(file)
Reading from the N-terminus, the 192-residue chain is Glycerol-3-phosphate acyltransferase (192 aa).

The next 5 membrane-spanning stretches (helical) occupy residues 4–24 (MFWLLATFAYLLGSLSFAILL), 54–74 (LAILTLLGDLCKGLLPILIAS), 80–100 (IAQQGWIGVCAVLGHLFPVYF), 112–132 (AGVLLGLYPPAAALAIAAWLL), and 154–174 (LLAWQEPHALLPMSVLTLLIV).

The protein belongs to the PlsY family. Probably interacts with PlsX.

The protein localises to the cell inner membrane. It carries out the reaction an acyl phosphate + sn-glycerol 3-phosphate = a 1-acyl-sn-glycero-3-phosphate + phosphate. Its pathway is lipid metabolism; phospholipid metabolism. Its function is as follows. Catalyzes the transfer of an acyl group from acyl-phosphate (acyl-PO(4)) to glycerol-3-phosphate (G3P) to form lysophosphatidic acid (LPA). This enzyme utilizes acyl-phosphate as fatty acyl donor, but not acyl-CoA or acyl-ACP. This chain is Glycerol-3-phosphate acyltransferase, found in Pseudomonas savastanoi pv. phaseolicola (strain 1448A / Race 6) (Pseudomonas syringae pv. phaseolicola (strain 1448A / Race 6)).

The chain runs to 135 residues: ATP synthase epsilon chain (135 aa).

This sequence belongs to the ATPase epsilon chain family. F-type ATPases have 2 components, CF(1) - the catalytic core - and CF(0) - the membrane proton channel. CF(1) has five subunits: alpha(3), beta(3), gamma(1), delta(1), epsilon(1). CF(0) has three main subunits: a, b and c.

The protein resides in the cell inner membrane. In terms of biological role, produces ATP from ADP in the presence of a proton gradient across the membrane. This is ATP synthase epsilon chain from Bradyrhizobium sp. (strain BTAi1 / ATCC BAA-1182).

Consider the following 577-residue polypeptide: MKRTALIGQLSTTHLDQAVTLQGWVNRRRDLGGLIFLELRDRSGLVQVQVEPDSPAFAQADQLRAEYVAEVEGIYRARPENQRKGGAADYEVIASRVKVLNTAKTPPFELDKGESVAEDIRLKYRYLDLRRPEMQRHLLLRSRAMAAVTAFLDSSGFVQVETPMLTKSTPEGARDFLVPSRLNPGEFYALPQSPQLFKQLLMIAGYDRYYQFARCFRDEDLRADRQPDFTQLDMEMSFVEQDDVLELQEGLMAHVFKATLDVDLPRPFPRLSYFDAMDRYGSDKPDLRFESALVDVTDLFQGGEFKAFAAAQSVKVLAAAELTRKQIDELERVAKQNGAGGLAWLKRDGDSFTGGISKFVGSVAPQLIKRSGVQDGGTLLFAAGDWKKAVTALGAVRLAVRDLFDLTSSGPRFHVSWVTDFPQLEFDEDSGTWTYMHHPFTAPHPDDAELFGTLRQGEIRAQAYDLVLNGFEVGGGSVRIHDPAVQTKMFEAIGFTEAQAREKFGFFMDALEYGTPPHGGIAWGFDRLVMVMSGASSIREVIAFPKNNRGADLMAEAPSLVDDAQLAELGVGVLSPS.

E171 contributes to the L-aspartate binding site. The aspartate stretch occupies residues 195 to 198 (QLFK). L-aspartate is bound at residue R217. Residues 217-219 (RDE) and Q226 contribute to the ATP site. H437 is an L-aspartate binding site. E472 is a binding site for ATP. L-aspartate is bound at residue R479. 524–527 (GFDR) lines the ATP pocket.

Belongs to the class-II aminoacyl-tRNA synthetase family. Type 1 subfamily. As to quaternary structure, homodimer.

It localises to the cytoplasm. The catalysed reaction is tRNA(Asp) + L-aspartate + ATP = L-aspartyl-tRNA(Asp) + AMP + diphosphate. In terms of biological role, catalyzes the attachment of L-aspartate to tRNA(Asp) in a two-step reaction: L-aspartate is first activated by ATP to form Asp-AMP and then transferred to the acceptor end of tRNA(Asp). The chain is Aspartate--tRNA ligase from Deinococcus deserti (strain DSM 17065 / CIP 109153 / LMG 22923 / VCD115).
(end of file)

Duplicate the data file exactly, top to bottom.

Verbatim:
Reading from the N-terminus, the 192-residue chain is Glycerol-3-phosphate acyltransferase (192 aa).

The next 5 membrane-spanning stretches (helical) occupy residues 4–24 (MFWLLATFAYLLGSLSFAILL), 54–74 (LAILTLLGDLCKGLLPILIAS), 80–100 (IAQQGWIGVCAVLGHLFPVYF), 112–132 (AGVLLGLYPPAAALAIAAWLL), and 154–174 (LLAWQEPHALLPMSVLTLLIV).

The protein belongs to the PlsY family. Probably interacts with PlsX.

The protein localises to the cell inner membrane. It carries out the reaction an acyl phosphate + sn-glycerol 3-phosphate = a 1-acyl-sn-glycero-3-phosphate + phosphate. Its pathway is lipid metabolism; phospholipid metabolism. Its function is as follows. Catalyzes the transfer of an acyl group from acyl-phosphate (acyl-PO(4)) to glycerol-3-phosphate (G3P) to form lysophosphatidic acid (LPA). This enzyme utilizes acyl-phosphate as fatty acyl donor, but not acyl-CoA or acyl-ACP. This chain is Glycerol-3-phosphate acyltransferase, found in Pseudomonas savastanoi pv. phaseolicola (strain 1448A / Race 6) (Pseudomonas syringae pv. phaseolicola (strain 1448A / Race 6)).

The chain runs to 135 residues: ATP synthase epsilon chain (135 aa).

This sequence belongs to the ATPase epsilon chain family. F-type ATPases have 2 components, CF(1) - the catalytic core - and CF(0) - the membrane proton channel. CF(1) has five subunits: alpha(3), beta(3), gamma(1), delta(1), epsilon(1). CF(0) has three main subunits: a, b and c.

The protein resides in the cell inner membrane. In terms of biological role, produces ATP from ADP in the presence of a proton gradient across the membrane. This is ATP synthase epsilon chain from Bradyrhizobium sp. (strain BTAi1 / ATCC BAA-1182).

Consider the following 577-residue polypeptide: MKRTALIGQLSTTHLDQAVTLQGWVNRRRDLGGLIFLELRDRSGLVQVQVEPDSPAFAQADQLRAEYVAEVEGIYRARPENQRKGGAADYEVIASRVKVLNTAKTPPFELDKGESVAEDIRLKYRYLDLRRPEMQRHLLLRSRAMAAVTAFLDSSGFVQVETPMLTKSTPEGARDFLVPSRLNPGEFYALPQSPQLFKQLLMIAGYDRYYQFARCFRDEDLRADRQPDFTQLDMEMSFVEQDDVLELQEGLMAHVFKATLDVDLPRPFPRLSYFDAMDRYGSDKPDLRFESALVDVTDLFQGGEFKAFAAAQSVKVLAAAELTRKQIDELERVAKQNGAGGLAWLKRDGDSFTGGISKFVGSVAPQLIKRSGVQDGGTLLFAAGDWKKAVTALGAVRLAVRDLFDLTSSGPRFHVSWVTDFPQLEFDEDSGTWTYMHHPFTAPHPDDAELFGTLRQGEIRAQAYDLVLNGFEVGGGSVRIHDPAVQTKMFEAIGFTEAQAREKFGFFMDALEYGTPPHGGIAWGFDRLVMVMSGASSIREVIAFPKNNRGADLMAEAPSLVDDAQLAELGVGVLSPS.

E171 contributes to the L-aspartate binding site. The aspartate stretch occupies residues 195 to 198 (QLFK). L-aspartate is bound at residue R217. Residues 217-219 (RDE) and Q226 contribute to the ATP site. H437 is an L-aspartate binding site. E472 is a binding site for ATP. L-aspartate is bound at residue R479. 524–527 (GFDR) lines the ATP pocket.

Belongs to the class-II aminoacyl-tRNA synthetase family. Type 1 subfamily. As to quaternary structure, homodimer.

It localises to the cytoplasm. The catalysed reaction is tRNA(Asp) + L-aspartate + ATP = L-aspartyl-tRNA(Asp) + AMP + diphosphate. In terms of biological role, catalyzes the attachment of L-aspartate to tRNA(Asp) in a two-step reaction: L-aspartate is first activated by ATP to form Asp-AMP and then transferred to the acceptor end of tRNA(Asp). The chain is Aspartate--tRNA ligase from Deinococcus deserti (strain DSM 17065 / CIP 109153 / LMG 22923 / VCD115).